Keeping a balanced diet keeps your whole body healthy. Staying away from eating too much sugar is a great place to start. Making sure you get all the nutrients you need helps your body fight bacteria, including those that can cause gum disease.
If you are a smoker, quit! Smoking is not just awful for your lungs, smoking leads to tooth decay, tooth loss and poor gum health. Smoking leads to the creation of pockets in your gums, where bacteria collect and form tartar. It also degrades the tissues that hold your teeth in place.
Talk to Your Doctor about your Medications
It may be worth talking with your doctor about the side effects of any medication you may be on. Some drugs lead to bacteria build up in the mouth, or affect the flow of saliva that keeps that bacteria from settling.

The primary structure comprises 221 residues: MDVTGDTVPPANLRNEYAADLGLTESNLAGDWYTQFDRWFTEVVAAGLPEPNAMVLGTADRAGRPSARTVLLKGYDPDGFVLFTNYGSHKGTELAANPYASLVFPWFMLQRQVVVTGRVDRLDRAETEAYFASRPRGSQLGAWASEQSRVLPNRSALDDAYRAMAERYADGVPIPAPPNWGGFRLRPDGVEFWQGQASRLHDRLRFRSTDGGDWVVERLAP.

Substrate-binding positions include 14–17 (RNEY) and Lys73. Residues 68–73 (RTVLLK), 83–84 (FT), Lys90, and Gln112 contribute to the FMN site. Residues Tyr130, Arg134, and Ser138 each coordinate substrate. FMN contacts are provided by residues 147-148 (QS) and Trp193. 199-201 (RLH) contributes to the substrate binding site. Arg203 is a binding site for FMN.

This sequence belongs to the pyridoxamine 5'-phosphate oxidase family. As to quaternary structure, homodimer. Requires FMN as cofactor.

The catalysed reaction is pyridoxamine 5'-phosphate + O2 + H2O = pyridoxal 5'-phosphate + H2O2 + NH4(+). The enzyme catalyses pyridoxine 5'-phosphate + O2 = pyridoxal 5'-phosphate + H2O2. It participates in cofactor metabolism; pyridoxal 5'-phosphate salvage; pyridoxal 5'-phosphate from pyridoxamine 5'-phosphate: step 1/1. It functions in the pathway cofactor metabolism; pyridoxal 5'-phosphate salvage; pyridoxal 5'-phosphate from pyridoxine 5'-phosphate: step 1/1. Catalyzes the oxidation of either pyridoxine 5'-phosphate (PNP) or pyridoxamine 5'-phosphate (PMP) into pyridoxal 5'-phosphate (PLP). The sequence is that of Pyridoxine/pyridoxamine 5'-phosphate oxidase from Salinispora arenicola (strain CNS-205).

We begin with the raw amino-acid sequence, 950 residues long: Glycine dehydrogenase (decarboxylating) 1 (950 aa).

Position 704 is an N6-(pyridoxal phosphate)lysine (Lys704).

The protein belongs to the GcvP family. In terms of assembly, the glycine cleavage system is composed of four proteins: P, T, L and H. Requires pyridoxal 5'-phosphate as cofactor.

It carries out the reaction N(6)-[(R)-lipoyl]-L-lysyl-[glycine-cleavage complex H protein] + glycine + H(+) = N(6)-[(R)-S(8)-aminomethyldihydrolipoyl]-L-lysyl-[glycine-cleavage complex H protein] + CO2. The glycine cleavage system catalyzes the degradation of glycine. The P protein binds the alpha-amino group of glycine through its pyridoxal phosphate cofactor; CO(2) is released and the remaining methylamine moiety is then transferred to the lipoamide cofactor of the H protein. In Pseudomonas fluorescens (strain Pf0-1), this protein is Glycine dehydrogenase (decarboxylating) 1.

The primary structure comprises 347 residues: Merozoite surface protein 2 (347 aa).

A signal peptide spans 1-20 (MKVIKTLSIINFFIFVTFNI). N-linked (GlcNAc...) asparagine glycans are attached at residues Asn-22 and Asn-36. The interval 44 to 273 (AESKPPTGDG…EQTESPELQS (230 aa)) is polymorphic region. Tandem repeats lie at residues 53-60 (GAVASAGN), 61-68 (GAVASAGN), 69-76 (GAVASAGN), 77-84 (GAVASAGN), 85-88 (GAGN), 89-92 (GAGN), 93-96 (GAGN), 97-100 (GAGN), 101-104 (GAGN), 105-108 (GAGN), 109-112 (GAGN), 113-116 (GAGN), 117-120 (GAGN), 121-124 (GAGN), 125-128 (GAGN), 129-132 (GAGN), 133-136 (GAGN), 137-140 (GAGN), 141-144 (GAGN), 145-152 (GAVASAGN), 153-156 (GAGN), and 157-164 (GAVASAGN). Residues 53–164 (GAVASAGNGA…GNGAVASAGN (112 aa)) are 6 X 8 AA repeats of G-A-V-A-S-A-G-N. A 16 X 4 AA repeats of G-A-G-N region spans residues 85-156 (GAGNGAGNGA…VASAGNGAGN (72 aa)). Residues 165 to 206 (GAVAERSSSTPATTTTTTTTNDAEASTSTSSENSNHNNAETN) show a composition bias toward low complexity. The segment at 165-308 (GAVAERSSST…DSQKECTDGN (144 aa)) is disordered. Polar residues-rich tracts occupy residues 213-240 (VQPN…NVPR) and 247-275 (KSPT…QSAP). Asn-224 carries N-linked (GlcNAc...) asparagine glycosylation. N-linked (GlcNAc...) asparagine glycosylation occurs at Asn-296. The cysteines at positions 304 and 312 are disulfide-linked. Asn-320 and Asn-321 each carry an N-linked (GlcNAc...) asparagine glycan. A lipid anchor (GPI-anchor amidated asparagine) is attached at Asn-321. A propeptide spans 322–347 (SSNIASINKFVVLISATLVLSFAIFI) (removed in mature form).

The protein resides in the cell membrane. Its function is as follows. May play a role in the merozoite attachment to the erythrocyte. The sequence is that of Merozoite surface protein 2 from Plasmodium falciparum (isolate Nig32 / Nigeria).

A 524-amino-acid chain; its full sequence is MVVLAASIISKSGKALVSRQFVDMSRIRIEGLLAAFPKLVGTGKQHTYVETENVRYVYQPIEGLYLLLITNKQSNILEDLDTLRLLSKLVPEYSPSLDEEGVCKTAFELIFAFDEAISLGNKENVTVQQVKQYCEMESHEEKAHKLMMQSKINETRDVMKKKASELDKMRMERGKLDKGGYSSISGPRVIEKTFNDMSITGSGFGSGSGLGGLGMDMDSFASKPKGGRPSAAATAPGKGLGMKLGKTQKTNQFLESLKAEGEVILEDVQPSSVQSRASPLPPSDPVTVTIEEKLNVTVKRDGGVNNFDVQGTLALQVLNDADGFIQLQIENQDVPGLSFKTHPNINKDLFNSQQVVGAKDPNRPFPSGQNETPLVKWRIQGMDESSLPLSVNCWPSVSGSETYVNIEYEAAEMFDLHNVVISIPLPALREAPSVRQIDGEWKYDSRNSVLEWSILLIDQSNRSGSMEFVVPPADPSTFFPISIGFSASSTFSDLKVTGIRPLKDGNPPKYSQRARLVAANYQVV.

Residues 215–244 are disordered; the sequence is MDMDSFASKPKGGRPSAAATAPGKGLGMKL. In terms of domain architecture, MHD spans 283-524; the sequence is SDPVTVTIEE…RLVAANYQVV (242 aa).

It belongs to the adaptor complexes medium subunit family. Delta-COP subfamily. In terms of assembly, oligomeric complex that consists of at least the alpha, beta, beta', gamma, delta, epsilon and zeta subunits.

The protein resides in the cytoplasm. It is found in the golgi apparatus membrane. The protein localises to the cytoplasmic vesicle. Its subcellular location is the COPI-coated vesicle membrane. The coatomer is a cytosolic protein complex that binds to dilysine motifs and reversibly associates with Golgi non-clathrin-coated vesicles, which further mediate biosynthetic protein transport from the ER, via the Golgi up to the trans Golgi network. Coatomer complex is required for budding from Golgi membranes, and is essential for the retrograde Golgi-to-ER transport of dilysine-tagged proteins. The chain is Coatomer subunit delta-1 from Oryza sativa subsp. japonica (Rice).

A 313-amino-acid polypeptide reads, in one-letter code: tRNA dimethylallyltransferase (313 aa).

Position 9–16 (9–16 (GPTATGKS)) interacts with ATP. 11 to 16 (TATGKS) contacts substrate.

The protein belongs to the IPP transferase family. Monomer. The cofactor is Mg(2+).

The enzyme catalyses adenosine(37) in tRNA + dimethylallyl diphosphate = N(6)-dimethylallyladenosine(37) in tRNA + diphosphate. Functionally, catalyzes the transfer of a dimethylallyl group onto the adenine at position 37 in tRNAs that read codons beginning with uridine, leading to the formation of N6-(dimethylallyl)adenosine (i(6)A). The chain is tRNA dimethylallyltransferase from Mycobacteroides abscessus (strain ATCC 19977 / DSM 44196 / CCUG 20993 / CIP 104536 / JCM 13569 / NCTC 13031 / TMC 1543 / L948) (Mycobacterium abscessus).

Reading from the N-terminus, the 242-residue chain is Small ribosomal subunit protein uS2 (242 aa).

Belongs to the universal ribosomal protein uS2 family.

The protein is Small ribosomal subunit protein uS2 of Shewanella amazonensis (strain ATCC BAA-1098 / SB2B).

Hormones can also play a role in oral health. If you are experiencing hormonal changes, you may be experiencing tooth sensitivity, and promoting the development of gum disease.
Stress affects your body’s ability to fight infection. Evaluating the stress in your life and what you can do to manage it is a great idea to promote your general health.
Regular oral health visits are the best way to pin down gum disease. The professionals at our office are trained to notice the kinds of things you may not see in your mouth.
You may not have considered that your crooked teeth put you at risk for gum disease. Having straight teeth means eliminating certain pockets where gum disease can develop. Braces are a great way to do this.
Contact our office today to set up your next appointment!